California to Test GPS Earthquake Warning System

A network of GPS receivers is part of a prototype system being tested in Southern California to monitor for earthquakes and other natural hazards.

A network of GPS receivers, some outfitted with $8 accelerometers, is part of a prototype system being tested in Southern California to monitor for earthquakes and other natural hazards.

The technology is not new. Receivers that pick up signals from the constellation of Global Positioning System satellites circling Earth and calculate timing and distance have reshaped dozens of industries including farming, construction, mining and package delivery, in addition to providing air, sea, and land navigation data.

What is different is the linking of GPS receivers into a real-time network that complies and analyzes their information. The system can then be used to detect earthquakes and extreme weather in the making.

"By adding small inexpensive sensors used in popular electronic devices to existing GPS ... we can greatly enhance our response to natural hazards, such as earthquakes, tsunamis, severe weather and flooding," said researcher Yehuda Bock with the Scripps Institution of Oceanography in La Jolla, Calif.

"The goal is to save lives during natural hazards," Bock told reporters at the American Geophysical Union conference in San Francisco this week.

Japan had a GPS monitoring system in place during its devastating 2011 earthquake and tsunami, but it relied on traditional seismic data that initially caused scientists to underestimate the strength of the earthquake and the size of the resulting tsunami.

"They initially estimated the magnitude of the earthquake to be magnitude 7 after 30 seconds. Only after nine minutes did they turn it into a 7.9 earthquake. It took 2.5 hours to finally estimate that it was as large as it was" -- a magnitude 9, Bock said.

"Our system improves on the traditional seismic monitoring ... by estimating the ground motions and permanent displacements," he said. "Ground seismic systems only measure the shaking.

A large earthquake on the southern San Andrea Fault, for example, would take about 1.5 to two minutes to reach Los Angeles, precious time that could be used to issue alerts.

The system also can quickly assess potential damage to buildings, bridges, and other structures due to ground displacement after an earthquake.

For meteorological monitoring, GPS receivers are outfitted with temperature and pressure sensors to provide a continuous map of atmosphere water vapor.

"A GPS station fundamentally is measuring the amount of time it takes signals to travel from the GPS satellites to the receiving station on the ground. That travel time also is affected by the amount of moisture in the air, so every time we calculate the position of a GPS station, we're also measuring the water vapor," said Angelyn Moore, a research scientist at NASA's Jet Propulsion Laboratory in Pasadena, Calif.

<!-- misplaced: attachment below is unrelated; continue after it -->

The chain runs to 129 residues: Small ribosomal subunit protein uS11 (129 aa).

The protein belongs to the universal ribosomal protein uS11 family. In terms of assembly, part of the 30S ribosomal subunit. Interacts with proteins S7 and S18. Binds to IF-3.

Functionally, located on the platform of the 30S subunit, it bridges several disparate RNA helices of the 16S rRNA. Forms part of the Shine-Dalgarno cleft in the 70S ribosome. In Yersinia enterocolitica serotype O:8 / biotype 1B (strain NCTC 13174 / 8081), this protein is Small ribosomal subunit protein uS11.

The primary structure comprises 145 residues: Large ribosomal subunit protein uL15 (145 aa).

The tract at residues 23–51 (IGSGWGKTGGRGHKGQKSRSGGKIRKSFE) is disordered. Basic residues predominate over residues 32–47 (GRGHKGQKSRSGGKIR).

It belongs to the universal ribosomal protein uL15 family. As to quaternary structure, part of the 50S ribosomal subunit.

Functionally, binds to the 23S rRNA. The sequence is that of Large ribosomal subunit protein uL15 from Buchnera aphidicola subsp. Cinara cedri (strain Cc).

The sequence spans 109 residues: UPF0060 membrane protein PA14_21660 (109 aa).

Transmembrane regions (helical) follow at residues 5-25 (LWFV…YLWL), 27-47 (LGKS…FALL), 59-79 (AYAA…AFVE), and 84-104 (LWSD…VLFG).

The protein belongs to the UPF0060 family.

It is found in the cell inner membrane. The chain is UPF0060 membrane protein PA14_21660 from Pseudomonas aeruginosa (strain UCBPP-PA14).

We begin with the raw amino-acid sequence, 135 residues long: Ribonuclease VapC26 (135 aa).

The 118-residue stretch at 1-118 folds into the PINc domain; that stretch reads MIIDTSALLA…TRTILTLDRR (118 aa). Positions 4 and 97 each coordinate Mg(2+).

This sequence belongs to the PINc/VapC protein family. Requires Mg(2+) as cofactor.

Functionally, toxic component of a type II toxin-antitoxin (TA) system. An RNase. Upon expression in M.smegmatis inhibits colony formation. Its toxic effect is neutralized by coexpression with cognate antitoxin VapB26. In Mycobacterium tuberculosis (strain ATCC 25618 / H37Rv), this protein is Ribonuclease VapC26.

"Using GPS for weather is not new. What's new is that there are now sufficient numbers of stations in the southern California region operating near real-time for us to evaluate the benefit," she said.

The first test run of the system occurred in July when meteorologists tracked a summer monsoon as it moved across southern California. Equipped with real-time information about the storm's progress based on GPS signals, forecasters accurately predicted a flash flood and issued a warning.

The new project aims to add sensors to an existing 550 stations with real-time networks located along the west coast of the United States, an area susceptible to earthquakes and tsunamis. So far, 17 enhanced GPS stations are operational, Bock said.

"We hope to expand it throughout the west coast," he said.

A map of the Los Angeles area shows where a magnitude-5.8 earthquake centered near Chino Hills, shook buildings in the southern California area.

All gemstones are rare; some are just harder to find than others.

In fact, there is no consensus on what is the rarest mineral or the rarest gemstone because there is no consensus on the definition of "rarity," according to the Gemological Institute of America. However, many of the stones in this series come from only one or two localities in the entire world, so in that sense, they are scarce.

Pink Star Diamond

In the image above, model Annabeth Murphy-Thomas poses with the Pink Star diamond at Sotheby's auction house in central London. The diamond was put up for auction in Geneva on Nov. 13, 2013, at $60 million, an already record price for a gemstone, and sold for $83 million. Diamond cutter Isaac Wolf of New York purchased the Pink Star diamond ring, and renamed it the Pink Dream. The diamond measures 1.06 inches by 0.81 inches (2.69cm by 2.06cm).